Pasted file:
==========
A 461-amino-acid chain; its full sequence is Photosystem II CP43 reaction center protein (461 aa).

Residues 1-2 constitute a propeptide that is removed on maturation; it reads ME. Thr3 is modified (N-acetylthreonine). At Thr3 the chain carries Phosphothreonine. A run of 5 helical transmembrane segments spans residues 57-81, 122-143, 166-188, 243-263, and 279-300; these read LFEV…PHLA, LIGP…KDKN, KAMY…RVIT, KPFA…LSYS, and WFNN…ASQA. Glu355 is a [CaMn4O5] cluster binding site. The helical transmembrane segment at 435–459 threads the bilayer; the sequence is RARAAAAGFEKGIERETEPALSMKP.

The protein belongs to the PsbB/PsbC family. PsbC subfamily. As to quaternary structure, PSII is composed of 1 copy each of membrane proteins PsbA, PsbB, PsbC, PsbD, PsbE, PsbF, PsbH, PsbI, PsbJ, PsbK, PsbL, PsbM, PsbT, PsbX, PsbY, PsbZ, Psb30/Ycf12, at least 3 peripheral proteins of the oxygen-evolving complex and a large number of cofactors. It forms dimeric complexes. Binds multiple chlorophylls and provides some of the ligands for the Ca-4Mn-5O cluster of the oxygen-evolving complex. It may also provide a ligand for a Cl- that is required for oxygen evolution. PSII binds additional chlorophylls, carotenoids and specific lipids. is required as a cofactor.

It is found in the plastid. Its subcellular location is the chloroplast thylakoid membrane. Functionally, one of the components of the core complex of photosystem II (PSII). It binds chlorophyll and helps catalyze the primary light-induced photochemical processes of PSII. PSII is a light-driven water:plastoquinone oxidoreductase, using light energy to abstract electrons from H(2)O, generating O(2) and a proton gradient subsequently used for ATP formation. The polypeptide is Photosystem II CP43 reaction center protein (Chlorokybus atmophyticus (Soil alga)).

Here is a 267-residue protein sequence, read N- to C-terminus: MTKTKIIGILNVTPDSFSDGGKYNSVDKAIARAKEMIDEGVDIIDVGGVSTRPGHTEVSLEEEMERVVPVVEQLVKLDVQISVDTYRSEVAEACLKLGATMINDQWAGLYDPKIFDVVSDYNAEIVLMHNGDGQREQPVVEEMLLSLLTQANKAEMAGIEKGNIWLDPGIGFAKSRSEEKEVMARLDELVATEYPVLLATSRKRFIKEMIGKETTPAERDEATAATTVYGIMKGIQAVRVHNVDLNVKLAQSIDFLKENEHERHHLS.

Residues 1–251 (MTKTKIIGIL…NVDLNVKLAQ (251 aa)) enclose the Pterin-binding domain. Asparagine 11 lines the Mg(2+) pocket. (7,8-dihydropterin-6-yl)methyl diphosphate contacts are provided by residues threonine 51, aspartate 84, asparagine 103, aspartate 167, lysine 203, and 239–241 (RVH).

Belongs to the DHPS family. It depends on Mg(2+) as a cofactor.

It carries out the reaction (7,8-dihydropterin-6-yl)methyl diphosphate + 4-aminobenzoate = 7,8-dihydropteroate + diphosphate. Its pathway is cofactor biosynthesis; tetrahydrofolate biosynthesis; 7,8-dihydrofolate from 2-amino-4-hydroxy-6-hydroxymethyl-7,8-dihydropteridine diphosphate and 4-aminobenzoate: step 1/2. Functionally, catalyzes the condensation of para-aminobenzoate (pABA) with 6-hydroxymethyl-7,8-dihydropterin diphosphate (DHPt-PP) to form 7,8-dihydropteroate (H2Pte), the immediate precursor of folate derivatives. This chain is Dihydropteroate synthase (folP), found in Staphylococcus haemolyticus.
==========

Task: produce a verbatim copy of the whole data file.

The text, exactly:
A 461-amino-acid chain; its full sequence is Photosystem II CP43 reaction center protein (461 aa).

Residues 1-2 constitute a propeptide that is removed on maturation; it reads ME. Thr3 is modified (N-acetylthreonine). At Thr3 the chain carries Phosphothreonine. A run of 5 helical transmembrane segments spans residues 57-81, 122-143, 166-188, 243-263, and 279-300; these read LFEV…PHLA, LIGP…KDKN, KAMY…RVIT, KPFA…LSYS, and WFNN…ASQA. Glu355 is a [CaMn4O5] cluster binding site. The helical transmembrane segment at 435–459 threads the bilayer; the sequence is RARAAAAGFEKGIERETEPALSMKP.

The protein belongs to the PsbB/PsbC family. PsbC subfamily. As to quaternary structure, PSII is composed of 1 copy each of membrane proteins PsbA, PsbB, PsbC, PsbD, PsbE, PsbF, PsbH, PsbI, PsbJ, PsbK, PsbL, PsbM, PsbT, PsbX, PsbY, PsbZ, Psb30/Ycf12, at least 3 peripheral proteins of the oxygen-evolving complex and a large number of cofactors. It forms dimeric complexes. Binds multiple chlorophylls and provides some of the ligands for the Ca-4Mn-5O cluster of the oxygen-evolving complex. It may also provide a ligand for a Cl- that is required for oxygen evolution. PSII binds additional chlorophylls, carotenoids and specific lipids. is required as a cofactor.

It is found in the plastid. Its subcellular location is the chloroplast thylakoid membrane. Functionally, one of the components of the core complex of photosystem II (PSII). It binds chlorophyll and helps catalyze the primary light-induced photochemical processes of PSII. PSII is a light-driven water:plastoquinone oxidoreductase, using light energy to abstract electrons from H(2)O, generating O(2) and a proton gradient subsequently used for ATP formation. The polypeptide is Photosystem II CP43 reaction center protein (Chlorokybus atmophyticus (Soil alga)).

Here is a 267-residue protein sequence, read N- to C-terminus: MTKTKIIGILNVTPDSFSDGGKYNSVDKAIARAKEMIDEGVDIIDVGGVSTRPGHTEVSLEEEMERVVPVVEQLVKLDVQISVDTYRSEVAEACLKLGATMINDQWAGLYDPKIFDVVSDYNAEIVLMHNGDGQREQPVVEEMLLSLLTQANKAEMAGIEKGNIWLDPGIGFAKSRSEEKEVMARLDELVATEYPVLLATSRKRFIKEMIGKETTPAERDEATAATTVYGIMKGIQAVRVHNVDLNVKLAQSIDFLKENEHERHHLS.

Residues 1–251 (MTKTKIIGIL…NVDLNVKLAQ (251 aa)) enclose the Pterin-binding domain. Asparagine 11 lines the Mg(2+) pocket. (7,8-dihydropterin-6-yl)methyl diphosphate contacts are provided by residues threonine 51, aspartate 84, asparagine 103, aspartate 167, lysine 203, and 239–241 (RVH).

Belongs to the DHPS family. It depends on Mg(2+) as a cofactor.

It carries out the reaction (7,8-dihydropterin-6-yl)methyl diphosphate + 4-aminobenzoate = 7,8-dihydropteroate + diphosphate. Its pathway is cofactor biosynthesis; tetrahydrofolate biosynthesis; 7,8-dihydrofolate from 2-amino-4-hydroxy-6-hydroxymethyl-7,8-dihydropteridine diphosphate and 4-aminobenzoate: step 1/2. Functionally, catalyzes the condensation of para-aminobenzoate (pABA) with 6-hydroxymethyl-7,8-dihydropterin diphosphate (DHPt-PP) to form 7,8-dihydropteroate (H2Pte), the immediate precursor of folate derivatives. This chain is Dihydropteroate synthase (folP), found in Staphylococcus haemolyticus.